Please use this identifier to cite or link to this item:
Title: CESAR: conventional ventilatory support vs extracorporeal membrane oxygenation for severe adult respiratory failure.
Authors: Peek, Giles J.
Clemens, F.
Elbourne, D.
Firmin, Richard
Hardy, P.
Hibbert, C.
Killer, Hilliary
Mugford, M.
Thalanany, M.
Tiruvoipati, Ravin
Truesdale, A.
Wilson, Andrew
First Published: 23-Dec-2006
Publisher: BioMed Central Ltd
Citation: BMC Health Services Research, 2006, 6:163
Abstract: Background:An estimated 350 adults develop severe, but potentially reversible respiratory failure in the UK annually. Current management uses intermittent positive pressure ventilation, but barotrauma, volutrauma and oxygen toxicity can prevent lung recovery. An alternative treatment, extracorporeal membrane oxygenation, uses cardio-pulmonary bypass technology to temporarily provide gas exchange, allowing ventilator settings to be reduced. While extracorporeal membrane oxygenation is proven to result in improved outcome when compared to conventional ventilation in neonates with severe respiratory failure, there is currently no good evidence from randomised controlled trials to compare these managements for important clinical outcomes in adults, although evidence from case series is promising. Methods/Design:The aim of the randomised controlled trial of Conventional ventilatory support vs extracorporeal membrane oxygenation for severe adult respiratory failure (CESAR) is to assess whether, for patients with severe, but potentially reversible, respiratory failure, extracorporeal membrane oxygenation will increase the rate of survival without severe disability ('confined to bed' and 'unable to wash or dress') by six months post-randomisation, and be cost effective from the viewpoints of the NHS and society, compared to conventional ventilatory support. Following assent from a relative, adults (18–65 years) with severe, but potentially reversible, respiratory failure (Murray score ≥ 3.0 or hypercapnea with pH < 7.2) will be randomised for consideration of extracorporeal membrane oxygenation at Glenfield Hospital, Leicester or continuing conventional care in a centre providing a high standard of conventional treatment. The central randomisation service will minimise by type of conventional treatment centre, age, duration of high pressure ventilation, hypoxia/hypercapnea, diagnosis and number of organs failed, to ensure balance in key prognostic variables. Extracorporeal membrane oxygenation will not be available for patients meeting entry criteria outside the trial. 180 patients will be recruited to have 80% power to be able to detect a one third reduction in the primary outcome from 65% at 5% level of statistical significance (2-sided test). Secondary outcomes include patient morbidity and health status at 6 months. Discussion:Analysis will be based on intention to treat. A concurrent economic evaluation will also be performed to compare the costs and outcomes of both treatments.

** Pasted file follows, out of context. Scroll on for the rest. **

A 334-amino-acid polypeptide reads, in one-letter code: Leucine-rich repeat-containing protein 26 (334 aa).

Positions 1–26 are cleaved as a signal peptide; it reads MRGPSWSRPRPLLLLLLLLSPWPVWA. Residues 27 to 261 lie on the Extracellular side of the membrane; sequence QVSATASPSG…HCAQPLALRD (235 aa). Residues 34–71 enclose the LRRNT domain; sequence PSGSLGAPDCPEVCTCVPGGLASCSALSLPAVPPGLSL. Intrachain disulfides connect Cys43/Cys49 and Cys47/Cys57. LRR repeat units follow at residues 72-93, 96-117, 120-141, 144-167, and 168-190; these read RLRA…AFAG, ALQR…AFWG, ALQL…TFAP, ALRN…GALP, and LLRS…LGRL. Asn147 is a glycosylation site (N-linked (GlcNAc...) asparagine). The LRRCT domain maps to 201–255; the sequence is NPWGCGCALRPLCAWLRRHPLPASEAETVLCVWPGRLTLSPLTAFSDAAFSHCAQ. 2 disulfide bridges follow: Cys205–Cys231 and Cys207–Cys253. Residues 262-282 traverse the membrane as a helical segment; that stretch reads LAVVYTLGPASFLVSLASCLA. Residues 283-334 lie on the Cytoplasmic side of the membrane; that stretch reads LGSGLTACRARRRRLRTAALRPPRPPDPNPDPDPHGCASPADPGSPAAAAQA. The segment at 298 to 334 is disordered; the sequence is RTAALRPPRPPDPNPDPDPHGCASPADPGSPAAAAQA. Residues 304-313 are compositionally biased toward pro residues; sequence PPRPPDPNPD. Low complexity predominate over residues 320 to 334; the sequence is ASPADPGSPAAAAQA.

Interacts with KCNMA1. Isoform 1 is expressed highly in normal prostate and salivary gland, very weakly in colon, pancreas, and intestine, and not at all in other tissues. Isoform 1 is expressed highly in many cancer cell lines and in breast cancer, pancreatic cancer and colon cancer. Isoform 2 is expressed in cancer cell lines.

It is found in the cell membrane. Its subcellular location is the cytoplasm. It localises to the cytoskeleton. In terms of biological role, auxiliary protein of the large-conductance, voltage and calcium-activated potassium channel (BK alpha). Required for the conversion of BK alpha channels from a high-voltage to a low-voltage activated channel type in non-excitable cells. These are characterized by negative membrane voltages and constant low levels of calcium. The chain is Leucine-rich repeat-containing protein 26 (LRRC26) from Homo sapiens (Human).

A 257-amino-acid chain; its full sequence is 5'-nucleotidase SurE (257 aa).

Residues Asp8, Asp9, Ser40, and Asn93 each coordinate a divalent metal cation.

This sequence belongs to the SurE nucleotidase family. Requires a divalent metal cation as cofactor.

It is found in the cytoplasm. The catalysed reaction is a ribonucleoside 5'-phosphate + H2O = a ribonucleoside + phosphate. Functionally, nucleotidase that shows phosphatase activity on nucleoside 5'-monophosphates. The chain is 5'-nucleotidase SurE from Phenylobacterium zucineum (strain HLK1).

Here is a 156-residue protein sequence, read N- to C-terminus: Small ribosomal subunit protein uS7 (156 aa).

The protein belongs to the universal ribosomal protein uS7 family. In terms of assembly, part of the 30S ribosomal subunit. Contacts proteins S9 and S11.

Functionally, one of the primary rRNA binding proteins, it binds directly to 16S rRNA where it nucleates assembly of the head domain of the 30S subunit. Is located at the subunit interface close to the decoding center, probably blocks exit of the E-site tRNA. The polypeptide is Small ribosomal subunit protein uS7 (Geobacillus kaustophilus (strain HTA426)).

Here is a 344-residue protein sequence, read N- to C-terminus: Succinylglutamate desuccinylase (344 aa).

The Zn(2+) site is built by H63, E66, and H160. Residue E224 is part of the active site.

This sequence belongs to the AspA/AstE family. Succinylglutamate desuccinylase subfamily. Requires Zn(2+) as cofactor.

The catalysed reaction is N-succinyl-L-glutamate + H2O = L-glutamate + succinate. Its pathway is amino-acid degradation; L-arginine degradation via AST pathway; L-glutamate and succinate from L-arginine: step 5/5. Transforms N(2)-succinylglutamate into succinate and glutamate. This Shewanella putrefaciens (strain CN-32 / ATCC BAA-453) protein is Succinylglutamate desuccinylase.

DOI Link: 10.1186/1472-6963-6-163
ISSN: 1472-6963
eISSN: 1472-6963
Version: Publisher Version
Status: Peer-reviewed
Type: Journal Article
Rights: Copyright © 2006 Peek et al; licensee BioMed Central Ltd. This is an Open Access article distributed under the terms of the Creative Commons Attribution License (, which permits unrestricted use, distribution, and reproduction in any medium, provided the original work is properly cited.
Appears in Collections:Published Articles, Dept. of Health Sciences

Files in This Item:
File Description SizeFormat 
1472-6963-6-163.pdfPublisher version331.13 kBAdobe PDFView/Open

Items in LRA are protected by copyright, with all rights reserved, unless otherwise indicated.